Tunisia's Prime Minister Habib Essid says one of the gunman who killed 22 people in a terrorist attack on its Bardo Museum was known to intelligence services.
TUNIS - One of the two gunmen who killed 20 tourists and others at a prominent Tunisian museum was known to intelligence services, Tunisia&39;s prime minister said Thursday, but no formal links to a particular terrorist group have been established.
The dramatic attack at the National Bardo Museum on Wednesday was the worst in years in Tunisia and a blow to its young and fragile democracy.
It also threatened new troubles for the tourism industry, which brings throngs of foreigners every year to its Mediterranean beaches, desert oases and Roman ruins - and had just started to recover after years of slump.
In an interview with France&39;s RTL radio, Prime Minister Habib Essid said Tunisia is working with other countries to learn more about the attackers, identified as Yassine Laabidi and Hatem Khachnaoui.
They were killed by security services in a raid after they attacked the museum.
He said Laabidi had been flagged to intelligence, although not for "anything special."
Tunisia has faced scattered Islamic extremist violence.
Tunisia&39;s PM says one of two gunmen in Bardo museum attack was known to intelligence services http://t.co/mXjbEAcafT pic.twitter.com/a1bHbNXHpj— SBS News (@SBSNews) March 19, 2015
Twitter accounts associated with the extremist Islamic State group based in Syria and Iraq praised the attack.
Security forces guarded major thoroughfares Thursday while authorities hunted for two or three attackers believed to have been involved in the attack.
Two cruise ships whose passengers had been among the victims pulled out of the port of Tunis early Thursday.
MSC Cruises said nine passengers from the Splendida were killed, 12 injured and six unaccounted-for as its ship pulled out to the Mediterranean at sunrise.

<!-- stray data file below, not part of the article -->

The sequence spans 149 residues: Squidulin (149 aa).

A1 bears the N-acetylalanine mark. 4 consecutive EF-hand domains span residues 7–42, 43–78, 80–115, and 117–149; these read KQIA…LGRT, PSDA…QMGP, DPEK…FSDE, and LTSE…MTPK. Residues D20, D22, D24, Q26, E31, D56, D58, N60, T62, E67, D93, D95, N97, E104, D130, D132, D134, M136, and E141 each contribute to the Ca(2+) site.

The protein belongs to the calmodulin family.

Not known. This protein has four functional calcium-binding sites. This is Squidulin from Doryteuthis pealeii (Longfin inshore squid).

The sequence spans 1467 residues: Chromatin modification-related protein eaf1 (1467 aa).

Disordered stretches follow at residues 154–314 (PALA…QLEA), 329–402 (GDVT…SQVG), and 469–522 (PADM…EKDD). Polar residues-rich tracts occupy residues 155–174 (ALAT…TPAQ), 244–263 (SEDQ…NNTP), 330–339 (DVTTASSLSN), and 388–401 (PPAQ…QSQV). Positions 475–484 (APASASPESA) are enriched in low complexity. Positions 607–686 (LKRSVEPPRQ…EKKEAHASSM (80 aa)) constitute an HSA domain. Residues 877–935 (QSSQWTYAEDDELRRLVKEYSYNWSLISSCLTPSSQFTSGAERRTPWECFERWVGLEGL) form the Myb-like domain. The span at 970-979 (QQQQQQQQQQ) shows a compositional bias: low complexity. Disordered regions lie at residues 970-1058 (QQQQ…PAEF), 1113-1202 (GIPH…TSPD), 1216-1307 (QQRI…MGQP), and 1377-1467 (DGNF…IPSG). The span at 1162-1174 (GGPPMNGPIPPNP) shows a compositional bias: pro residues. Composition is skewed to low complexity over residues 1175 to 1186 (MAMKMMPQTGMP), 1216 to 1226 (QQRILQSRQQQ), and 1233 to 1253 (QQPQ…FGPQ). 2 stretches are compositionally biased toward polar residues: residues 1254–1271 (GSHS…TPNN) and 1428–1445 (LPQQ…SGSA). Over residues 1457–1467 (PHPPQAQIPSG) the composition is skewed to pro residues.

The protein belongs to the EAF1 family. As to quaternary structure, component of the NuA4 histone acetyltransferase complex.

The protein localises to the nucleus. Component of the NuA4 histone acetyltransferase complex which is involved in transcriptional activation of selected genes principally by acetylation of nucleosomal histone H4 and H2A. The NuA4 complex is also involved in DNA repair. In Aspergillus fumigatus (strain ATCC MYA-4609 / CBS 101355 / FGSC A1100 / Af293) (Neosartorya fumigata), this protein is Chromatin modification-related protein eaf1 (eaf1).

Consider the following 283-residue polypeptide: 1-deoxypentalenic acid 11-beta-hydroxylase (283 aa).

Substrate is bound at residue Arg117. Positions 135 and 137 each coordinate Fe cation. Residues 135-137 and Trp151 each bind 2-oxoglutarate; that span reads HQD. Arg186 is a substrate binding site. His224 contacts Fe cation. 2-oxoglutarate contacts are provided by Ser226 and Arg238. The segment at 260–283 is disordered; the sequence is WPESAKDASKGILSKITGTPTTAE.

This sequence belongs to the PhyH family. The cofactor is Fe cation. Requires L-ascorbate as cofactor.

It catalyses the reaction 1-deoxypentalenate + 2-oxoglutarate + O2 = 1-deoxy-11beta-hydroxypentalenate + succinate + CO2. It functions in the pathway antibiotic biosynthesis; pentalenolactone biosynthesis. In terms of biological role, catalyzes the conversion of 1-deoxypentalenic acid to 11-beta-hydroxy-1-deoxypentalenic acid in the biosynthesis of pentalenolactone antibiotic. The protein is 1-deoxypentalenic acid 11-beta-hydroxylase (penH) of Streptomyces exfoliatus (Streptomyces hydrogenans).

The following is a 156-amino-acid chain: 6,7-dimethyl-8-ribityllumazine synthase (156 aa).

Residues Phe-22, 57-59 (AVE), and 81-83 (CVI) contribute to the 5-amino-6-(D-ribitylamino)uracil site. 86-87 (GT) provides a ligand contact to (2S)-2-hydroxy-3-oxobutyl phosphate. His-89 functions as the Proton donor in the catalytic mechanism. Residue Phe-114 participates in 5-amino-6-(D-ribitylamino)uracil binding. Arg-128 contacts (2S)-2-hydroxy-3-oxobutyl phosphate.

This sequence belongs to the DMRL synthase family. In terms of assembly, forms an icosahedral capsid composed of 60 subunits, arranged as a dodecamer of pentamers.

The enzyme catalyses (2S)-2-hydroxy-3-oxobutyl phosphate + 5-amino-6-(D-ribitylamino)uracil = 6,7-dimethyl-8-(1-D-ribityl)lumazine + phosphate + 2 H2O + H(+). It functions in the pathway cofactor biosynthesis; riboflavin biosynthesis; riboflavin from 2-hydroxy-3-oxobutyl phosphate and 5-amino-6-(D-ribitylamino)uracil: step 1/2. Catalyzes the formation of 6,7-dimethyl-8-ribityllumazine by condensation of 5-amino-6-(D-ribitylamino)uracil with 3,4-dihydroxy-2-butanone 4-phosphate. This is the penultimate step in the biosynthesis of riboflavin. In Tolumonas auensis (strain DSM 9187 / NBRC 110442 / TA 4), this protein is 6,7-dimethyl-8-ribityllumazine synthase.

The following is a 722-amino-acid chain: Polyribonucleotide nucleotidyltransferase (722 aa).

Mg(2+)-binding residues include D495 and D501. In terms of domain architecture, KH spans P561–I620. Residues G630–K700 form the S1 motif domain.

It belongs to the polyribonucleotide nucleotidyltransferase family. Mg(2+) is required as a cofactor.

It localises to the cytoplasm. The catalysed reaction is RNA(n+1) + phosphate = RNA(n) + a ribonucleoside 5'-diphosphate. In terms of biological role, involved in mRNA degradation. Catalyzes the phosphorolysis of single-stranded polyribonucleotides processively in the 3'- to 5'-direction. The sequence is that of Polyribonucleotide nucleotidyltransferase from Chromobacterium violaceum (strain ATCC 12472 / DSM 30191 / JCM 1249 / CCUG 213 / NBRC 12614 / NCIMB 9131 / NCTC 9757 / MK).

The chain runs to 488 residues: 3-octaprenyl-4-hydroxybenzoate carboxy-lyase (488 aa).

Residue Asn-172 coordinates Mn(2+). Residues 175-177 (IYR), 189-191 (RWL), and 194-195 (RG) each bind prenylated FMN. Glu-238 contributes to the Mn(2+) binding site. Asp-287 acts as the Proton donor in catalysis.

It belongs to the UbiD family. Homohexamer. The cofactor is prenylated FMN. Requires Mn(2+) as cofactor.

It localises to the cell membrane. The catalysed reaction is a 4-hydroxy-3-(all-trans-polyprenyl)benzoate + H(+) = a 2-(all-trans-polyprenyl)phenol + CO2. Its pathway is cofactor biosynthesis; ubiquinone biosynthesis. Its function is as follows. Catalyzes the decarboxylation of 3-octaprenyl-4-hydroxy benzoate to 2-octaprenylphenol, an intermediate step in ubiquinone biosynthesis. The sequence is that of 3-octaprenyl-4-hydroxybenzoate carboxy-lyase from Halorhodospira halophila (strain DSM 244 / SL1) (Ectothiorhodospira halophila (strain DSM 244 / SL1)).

Another ship, the Costa Fascinosa, said 13 passengers had not returned on board when the ship left port overnight.
The 20 tourists killed included people from Japan, Italy, Colombia, Spain, Australia, Poland and France and South Africa.
Tunisian nationals also were killed by the militants.
At least 44 people were wounded, including tourists from Italy, France, Japan, South Africa, Poland, Belgium and Russia, according to Essid and doctors from Tunis&39; Charles Nicolle.
Best1cruise spokesman Takao Ogawa confirmed that two of the three Japanese victims were part of a group tour of 23 tourists arranged by the company for MSC Excursions, but declined to release their identities.
The tour joined the cruise from Genoa and was to continue to Paris. He said it was not immediately clear whether the group will continue traveling.
Best1cruise is preparing to arrange a flight for the victims&39; families if they wish to travel to Tunis.
The attackers, who wore military-style uniforms and wielded assault rifles, burst from a vehicle and began gunning down tourists climbing out of buses.
The attackers then charged inside to take hostages before being killed in a firefight with security forces.
"I want the people of Tunisia to understand firstly and lastly that we are in a war with terror, and these savage minority groups will not frighten us," said newly elected President Beji Caid Essebsi in an evening address to the nation.
"The fight against them will continue until they are exterminated."
Tunisians rally in JeSuisBardo protests against museum shootings http://t.co/Itqt1FQqhp pic.twitter.com/rhqwVtSplA— Telegraph News (@TelegraphNews) March 19, 2015
Tunisians overthrew their dictator in 2011 and kicked off the Arab Spring that spread across the region. While the uprising built a new democracy, the country has also struggled with economic problems and attacks by extremists.